p(image-left). !/assets/88778/kerry_temple120x93.jpg(Kerry Temple)! The maddest I’ve ever gotten in reaction to an athletic event was in September 1972. I was in Farley Hall, watching the conclusion of the U.S.-USSR. Olympic basketball game — the game for the gold. This was back when college players — amateurs, not the all-NBA Dream Team — competed for the United States. They were matched against older, professional-level players from foreign countries. Still, the U.S. stood 63-0 in Olympic basketball games, having won every gold medal since the sport was introduced to the games in 1936. But the international competition was catching up and the Soviets led 49-48 in the waning moments when Doug Collins stole a pass in the backcourt, got fouled hard driving to the hoop, then hit both free throws to give the U.S. a one-point lead with three seconds remaining. What transpired next was a chaotic, maddening, logic-defying, Communist-collusion finish that allowed the Soviets not one, not two, but three tries to score the winning basket — which they eventually did. In protest, the U.S. team refused to accept the silver medal. The medals are still in a vault in Switzerland. These were the same Munich Olympics during which 11 members of the Israeli team were taken hostage and killed by a Palestinian group. And it was four years after U.S. medal winners Tommie Smith and John Carlos raised fists on the podium — either championing Black Power in America or human rights around the world — in one of the most overt political statements in Olympic history (unless you count Jesse Owens’ performance in the 1936 games in Hitler’s Berlin). In 1980, the U.S. boycotted the summer Olympics hosted by the USSR in Moscow because of the Soviet invasion of . . . Afghanistan. That made the U.S. hockey triumph over the Russians in the 1980 winter games all the sweeter. The feel and demeanor of the Olympics was far different in those days. I much preferred the atmosphere surrounding Sochi (despite threats of a terrorist attack prior to the games’ opening ceremony). I grew up under the cloud of Cold War hostility. The Olympics became a staging ground for international rivalries, with U.S. athletes doing their patriotic best to beat Soviet bloc countries and show which political and economic system was superior. Athletes, whether they liked it or not, bore the weight of global power posturing. Here was the perception: The United States was represented by amateurs, kids really, who devoted their spare hours to Wheaties-box achievements in athletic contests, sports and games. There was a purity and innocence and good ol’ gung-ho American spirit inspiring our golden athletes. Our greatest competition — the Soviet Union, East Germany and other nation states under Communist rule (including China) — had military-style training camps for their state-supported Olympic athletes and, I am sure, took the most promising toddlers from their parents at an early age to mold, manufacture and drill them into robotic chattel for athletic conquest. The grim demeanor of those athletes did not refute the storyline. Which made that 1980 hockey win over the Soviet Union all the sweeter — vindication for truth, justice and the American way of life. Probably an omen of — if not better than — the fall of the Berlin Wall nine years later. Despite today’s lingering tensions in U.S.-Soviet relations and the threat of a terrorist bomb and the gay rights side-story and the embattled Ukraine, these Olympics were refreshingly apolitical — at least in my viewing. And it was nice to not hope the Soviet figure skaters would fall, to not be looking for snafus in the games as brought to you by Russians, to not hurt too deeply when the U.S. athlete didn’t get the gold — or any medal at all. In fact, I’ve been OK with Dutch speed skaters, Latvian bobsledders and Norwegian downhill skiers. It’s really all right with me that the Russians won the most medals. Good for them, those folks. Mostly, they looked happy winning, not relieved. Much of that goodwill has come from the athletes themselves. I have been moved by the smiles and hugs, the good-natured camaraderie, the number of times athletes have said they’re just happy and honored to be there. Winners and losers seem — at least on camera — genuinely gracious. What this signals is a coming together, I think, a recognition that it’s the games and the sports and competition, doing one’s best, putting it all out there . . . and then living with the consequences. And realizing all the other athletes are in it together with you. That creates bonds, not divisions. It has looked and felt to me — via NBC — that the athletes had found common ground (even when basking in national pride) in their shared endeavors and in the athletic adventures that transcend those national boundaries. I suppose, in terms of Olympic ideals, that would be a noble aim. And that ideal would be a nice goal for the human race. We’re all in this together. We come from different places, but that can be overridden by what we have in common. This may be part of another awareness emerging these days as well — the idea that the people are not their governments. We’re seeing this time and again across the globe. In many places the people and their governments are at odds. There is a human spirit restless against regimentation and restrictions and injustice. And these Olympic games, too, despite the athletes’ healthy pride of place, showcased the humanity and spirit that we share.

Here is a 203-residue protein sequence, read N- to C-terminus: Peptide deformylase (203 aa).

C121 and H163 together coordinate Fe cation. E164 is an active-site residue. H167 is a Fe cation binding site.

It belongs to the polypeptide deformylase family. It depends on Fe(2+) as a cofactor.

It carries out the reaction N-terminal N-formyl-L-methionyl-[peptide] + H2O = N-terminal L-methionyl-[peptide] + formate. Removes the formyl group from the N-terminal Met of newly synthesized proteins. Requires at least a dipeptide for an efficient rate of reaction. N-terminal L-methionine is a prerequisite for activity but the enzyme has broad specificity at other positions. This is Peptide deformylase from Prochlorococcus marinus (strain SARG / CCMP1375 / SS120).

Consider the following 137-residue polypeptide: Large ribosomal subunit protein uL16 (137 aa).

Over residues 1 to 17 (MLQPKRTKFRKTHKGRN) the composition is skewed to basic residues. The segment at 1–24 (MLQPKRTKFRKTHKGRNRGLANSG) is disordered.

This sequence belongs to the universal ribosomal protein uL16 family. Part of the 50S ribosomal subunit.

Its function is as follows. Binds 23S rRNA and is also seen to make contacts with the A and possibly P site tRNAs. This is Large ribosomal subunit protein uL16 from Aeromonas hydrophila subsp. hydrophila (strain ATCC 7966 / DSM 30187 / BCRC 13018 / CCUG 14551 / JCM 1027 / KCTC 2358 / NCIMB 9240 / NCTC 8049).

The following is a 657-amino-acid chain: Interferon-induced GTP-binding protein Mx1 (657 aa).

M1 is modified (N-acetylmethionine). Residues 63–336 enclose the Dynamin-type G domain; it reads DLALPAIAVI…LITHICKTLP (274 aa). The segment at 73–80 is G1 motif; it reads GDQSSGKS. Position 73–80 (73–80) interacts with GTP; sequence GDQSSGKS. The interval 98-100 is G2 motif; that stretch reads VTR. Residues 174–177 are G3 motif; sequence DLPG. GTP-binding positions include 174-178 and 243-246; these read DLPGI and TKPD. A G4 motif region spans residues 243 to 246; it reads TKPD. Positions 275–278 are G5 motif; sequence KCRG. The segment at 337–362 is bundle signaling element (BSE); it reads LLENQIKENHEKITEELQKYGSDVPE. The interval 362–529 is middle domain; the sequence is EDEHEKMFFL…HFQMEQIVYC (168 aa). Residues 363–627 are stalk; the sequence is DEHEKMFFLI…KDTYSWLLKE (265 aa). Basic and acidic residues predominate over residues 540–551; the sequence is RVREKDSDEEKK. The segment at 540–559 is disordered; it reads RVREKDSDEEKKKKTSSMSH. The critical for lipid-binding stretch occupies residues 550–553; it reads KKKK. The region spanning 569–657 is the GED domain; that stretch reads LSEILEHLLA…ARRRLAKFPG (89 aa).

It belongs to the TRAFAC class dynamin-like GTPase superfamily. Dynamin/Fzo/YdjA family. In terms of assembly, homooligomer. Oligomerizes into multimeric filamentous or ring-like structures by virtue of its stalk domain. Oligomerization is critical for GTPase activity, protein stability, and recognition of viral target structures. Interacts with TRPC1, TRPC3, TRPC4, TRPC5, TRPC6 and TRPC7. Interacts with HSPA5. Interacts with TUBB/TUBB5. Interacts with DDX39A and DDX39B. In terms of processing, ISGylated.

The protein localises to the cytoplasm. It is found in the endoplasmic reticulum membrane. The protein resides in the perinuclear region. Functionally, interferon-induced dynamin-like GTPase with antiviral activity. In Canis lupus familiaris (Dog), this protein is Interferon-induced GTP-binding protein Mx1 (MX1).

_Kerry Temple is editor of this magazine._